We had a great and exciting start to 2017 when it was announced in the New Year’s Honours list that our MD, Freda Newton, had been awarded the MBE. This was an excellent way to kick off what turned out to be our busiest year to date.
2017 was also the Year of History Heritage and Archaeology when Scotland celebrated its intriguing history, its impressive cultural heritage, and fascinating archaeology. The latter manifested itself in the discovery of a 4500-year-old Bronze Age beaker in a burial chamber on the site of the new surgery in Drumnadrochit village.
We went viral on social media with an amazing PR stunt that we orchestrated at Inverness Airport. As you waited at the carousel for your luggage, you were greeted by our very own Jacobite Jess, in large and small forms, flying round the carousel.
In April, we remembered Culloden, the last battle fought on British soil between the Jacobites of Bonnie Prince Charlie and the Hanoverians led by the Duke of Cumberland. It took place on 16th April, 1746, and the Jacobites were defeated. That put an end to the Stuarts’ attempt to regain the throne of Scotland and changed the course of history.
We also saw the 200th Anniversary of the Inverness Courier, the newspaper that triggered the world’s interest in the Loch Ness Monster. In 1934, the paper published an article entitled “Strange Spectacle on Loch Ness” and, as they say, the rest is history.
In June, the long-awaited TV thriller “The Loch” was broadcast. The scenery of the loch and the highlands was great, and it was a great advert for the area.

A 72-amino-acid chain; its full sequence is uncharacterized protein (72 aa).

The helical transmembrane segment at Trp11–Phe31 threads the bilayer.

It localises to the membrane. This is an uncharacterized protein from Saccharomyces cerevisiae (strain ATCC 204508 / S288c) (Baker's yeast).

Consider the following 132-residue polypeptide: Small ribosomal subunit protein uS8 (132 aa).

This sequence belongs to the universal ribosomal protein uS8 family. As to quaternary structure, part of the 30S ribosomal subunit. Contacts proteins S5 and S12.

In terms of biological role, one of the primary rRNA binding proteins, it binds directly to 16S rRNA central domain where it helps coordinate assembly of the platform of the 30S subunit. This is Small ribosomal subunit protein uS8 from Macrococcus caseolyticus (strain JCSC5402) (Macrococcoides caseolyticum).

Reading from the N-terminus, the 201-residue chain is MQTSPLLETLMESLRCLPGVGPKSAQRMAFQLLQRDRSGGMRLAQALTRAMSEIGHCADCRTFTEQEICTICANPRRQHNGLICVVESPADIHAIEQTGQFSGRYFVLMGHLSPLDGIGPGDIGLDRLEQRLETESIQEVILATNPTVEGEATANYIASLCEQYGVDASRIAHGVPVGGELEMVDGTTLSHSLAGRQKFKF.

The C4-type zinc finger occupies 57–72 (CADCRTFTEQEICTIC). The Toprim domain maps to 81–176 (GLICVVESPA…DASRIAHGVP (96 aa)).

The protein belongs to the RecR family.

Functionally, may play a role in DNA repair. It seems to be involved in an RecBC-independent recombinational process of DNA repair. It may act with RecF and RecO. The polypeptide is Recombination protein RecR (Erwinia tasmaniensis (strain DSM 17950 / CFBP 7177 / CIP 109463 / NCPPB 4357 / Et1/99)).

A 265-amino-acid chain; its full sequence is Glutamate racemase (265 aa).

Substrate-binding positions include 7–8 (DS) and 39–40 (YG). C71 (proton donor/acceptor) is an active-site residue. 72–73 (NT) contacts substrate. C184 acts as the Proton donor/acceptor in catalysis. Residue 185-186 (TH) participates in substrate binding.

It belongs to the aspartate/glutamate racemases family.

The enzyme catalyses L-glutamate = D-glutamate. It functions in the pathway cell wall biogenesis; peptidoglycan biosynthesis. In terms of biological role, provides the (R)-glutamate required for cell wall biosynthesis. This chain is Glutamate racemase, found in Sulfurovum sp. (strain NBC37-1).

Summer came alive with the run of Highland Games and festivals taking place all over the Highlands. Inverness Highland Games was a great success with the heavyweights, pipes and drums, and Highland dancers.
At our main base at Dochgarroch Lock a sculpture of the Scottish Thistle was installed as the magnificent centre piece of our car park. This also marked our MD Freda being honoured with the Silver Thistle Award for her outstanding contribution to Scottish Tourism.
We then discovered Loch Ness was very popular in a survey conducted to find the places that made people most happy. Happy Ness for us all!
In September, we paused for reflection to remember John Cobb – speedster who was tragically killed at Loch Ness on September 29th, 1952. At the time, he was attempting to set the world water speed record in his jet-powered boat Crusader.
We marked the 30th Anniversary of “Operation Deepscan“, the sonar search of Loch Ness, in October 1987, undertaken by scientist Adrian Shine. This involved a flotilla of cabin cruisers spaced out across Loch Ness and installed with the latest sonar technology to try and capture any unusual contacts below the surface.
It was also a vintage year for sightings of the Loch Ness Monster – the most this century. They were recorded – along with more than 1000 others – in the Official Loch Ness Sightings Register which is maintained by Gary Campbell.
These are just some of the moments from 2017. Today marks the start of a great new year … we look forward to seeing you and sharing our experiences in 2018.